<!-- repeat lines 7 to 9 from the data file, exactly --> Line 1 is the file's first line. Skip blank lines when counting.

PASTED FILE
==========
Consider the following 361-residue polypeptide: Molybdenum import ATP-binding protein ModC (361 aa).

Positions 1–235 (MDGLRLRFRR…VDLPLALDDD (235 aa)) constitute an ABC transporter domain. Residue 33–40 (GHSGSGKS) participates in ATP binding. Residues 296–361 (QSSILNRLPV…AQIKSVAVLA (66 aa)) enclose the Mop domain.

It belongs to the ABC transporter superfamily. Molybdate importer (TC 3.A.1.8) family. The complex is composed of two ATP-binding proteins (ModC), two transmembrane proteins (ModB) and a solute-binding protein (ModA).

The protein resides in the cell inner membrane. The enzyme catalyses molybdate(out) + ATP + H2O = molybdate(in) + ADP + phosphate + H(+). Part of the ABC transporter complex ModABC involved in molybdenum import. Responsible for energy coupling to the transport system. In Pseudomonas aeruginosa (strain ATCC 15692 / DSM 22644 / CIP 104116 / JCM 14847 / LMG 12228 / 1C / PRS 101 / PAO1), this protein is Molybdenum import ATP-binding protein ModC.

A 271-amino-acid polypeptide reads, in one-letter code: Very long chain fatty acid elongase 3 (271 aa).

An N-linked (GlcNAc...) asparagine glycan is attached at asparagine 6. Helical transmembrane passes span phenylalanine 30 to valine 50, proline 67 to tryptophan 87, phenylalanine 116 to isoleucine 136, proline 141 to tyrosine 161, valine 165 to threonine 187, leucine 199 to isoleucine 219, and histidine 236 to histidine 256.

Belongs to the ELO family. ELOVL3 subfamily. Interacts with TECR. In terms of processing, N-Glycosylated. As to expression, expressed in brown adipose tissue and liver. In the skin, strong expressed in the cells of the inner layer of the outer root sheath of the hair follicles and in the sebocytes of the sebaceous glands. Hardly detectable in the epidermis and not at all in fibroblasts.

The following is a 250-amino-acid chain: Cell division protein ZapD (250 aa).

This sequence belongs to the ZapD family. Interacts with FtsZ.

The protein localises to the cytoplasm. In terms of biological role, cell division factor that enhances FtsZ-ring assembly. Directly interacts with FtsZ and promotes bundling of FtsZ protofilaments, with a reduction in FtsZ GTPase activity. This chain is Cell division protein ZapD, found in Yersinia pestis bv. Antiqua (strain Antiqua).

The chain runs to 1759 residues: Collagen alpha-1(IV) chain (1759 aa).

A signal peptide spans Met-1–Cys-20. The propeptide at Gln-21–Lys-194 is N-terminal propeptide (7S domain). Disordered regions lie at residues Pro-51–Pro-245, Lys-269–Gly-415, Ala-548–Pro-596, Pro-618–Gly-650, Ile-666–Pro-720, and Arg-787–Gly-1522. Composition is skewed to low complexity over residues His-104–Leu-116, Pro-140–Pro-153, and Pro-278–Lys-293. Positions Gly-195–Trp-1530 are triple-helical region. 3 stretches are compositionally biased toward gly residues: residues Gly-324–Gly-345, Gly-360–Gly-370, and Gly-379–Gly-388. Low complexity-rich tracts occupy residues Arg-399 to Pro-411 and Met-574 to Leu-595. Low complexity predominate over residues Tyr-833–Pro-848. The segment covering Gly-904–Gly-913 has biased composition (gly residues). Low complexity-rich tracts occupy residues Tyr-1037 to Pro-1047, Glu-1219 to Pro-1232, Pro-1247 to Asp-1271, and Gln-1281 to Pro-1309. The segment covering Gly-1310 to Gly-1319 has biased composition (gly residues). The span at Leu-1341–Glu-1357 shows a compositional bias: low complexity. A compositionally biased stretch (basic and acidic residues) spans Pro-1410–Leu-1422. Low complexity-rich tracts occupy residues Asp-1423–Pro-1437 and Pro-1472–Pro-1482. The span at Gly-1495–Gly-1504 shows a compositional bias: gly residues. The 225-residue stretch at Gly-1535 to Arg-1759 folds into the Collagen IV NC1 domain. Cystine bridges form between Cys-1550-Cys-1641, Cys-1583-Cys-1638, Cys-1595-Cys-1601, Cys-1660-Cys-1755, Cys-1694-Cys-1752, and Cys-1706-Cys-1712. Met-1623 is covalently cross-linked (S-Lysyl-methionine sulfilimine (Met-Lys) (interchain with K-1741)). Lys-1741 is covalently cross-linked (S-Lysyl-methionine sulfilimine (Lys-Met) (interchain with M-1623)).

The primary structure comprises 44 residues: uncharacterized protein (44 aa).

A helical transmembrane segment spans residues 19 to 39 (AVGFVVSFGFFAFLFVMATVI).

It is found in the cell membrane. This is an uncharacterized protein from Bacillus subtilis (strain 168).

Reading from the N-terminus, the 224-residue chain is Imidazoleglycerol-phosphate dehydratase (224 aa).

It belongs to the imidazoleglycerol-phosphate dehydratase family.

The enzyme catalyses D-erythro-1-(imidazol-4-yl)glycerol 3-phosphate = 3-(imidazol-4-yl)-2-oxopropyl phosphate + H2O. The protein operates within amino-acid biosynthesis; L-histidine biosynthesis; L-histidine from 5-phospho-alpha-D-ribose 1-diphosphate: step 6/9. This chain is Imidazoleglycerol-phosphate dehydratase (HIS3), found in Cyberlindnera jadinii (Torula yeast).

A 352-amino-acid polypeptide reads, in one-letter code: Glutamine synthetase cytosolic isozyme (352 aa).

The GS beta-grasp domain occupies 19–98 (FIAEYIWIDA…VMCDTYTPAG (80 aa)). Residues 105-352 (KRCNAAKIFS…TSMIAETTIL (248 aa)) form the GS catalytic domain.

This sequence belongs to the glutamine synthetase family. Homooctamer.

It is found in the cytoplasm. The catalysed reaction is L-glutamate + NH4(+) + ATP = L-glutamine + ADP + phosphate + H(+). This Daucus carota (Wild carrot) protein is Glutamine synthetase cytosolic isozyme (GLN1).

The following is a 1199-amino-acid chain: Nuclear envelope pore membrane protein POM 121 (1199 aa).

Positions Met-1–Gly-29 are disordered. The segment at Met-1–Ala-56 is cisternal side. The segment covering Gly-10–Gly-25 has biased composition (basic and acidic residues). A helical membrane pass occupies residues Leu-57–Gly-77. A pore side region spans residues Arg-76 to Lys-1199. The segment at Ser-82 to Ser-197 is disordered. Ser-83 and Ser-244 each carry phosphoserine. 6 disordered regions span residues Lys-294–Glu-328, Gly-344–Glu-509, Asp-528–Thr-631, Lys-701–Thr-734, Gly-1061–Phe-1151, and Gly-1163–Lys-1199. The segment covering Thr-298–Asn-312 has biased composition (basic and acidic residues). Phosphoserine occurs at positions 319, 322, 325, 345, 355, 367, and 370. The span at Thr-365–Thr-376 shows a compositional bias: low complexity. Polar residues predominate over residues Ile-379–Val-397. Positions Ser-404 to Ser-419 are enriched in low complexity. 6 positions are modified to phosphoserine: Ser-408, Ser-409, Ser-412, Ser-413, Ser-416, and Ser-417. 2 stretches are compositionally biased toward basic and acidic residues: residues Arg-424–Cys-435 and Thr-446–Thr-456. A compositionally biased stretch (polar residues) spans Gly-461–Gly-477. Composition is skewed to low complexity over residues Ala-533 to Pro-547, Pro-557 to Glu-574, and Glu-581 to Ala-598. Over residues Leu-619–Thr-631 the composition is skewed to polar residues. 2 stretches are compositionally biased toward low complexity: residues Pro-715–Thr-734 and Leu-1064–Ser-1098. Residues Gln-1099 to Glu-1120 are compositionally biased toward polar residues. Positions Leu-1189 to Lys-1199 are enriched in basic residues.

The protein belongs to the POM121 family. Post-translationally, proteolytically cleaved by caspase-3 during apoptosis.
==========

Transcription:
Belongs to the ELO family. ELOVL3 subfamily. Interacts with TECR. In terms of processing, N-Glycosylated. As to expression, expressed in brown adipose tissue and liver. In the skin, strong expressed in the cells of the inner layer of the outer root sheath of the hair follicles and in the sebocytes of the sebaceous glands. Hardly detectable in the epidermis and not at all in fibroblasts.

The following is a 250-amino-acid chain: Cell division protein ZapD (250 aa).

This sequence belongs to the ZapD family. Interacts with FtsZ.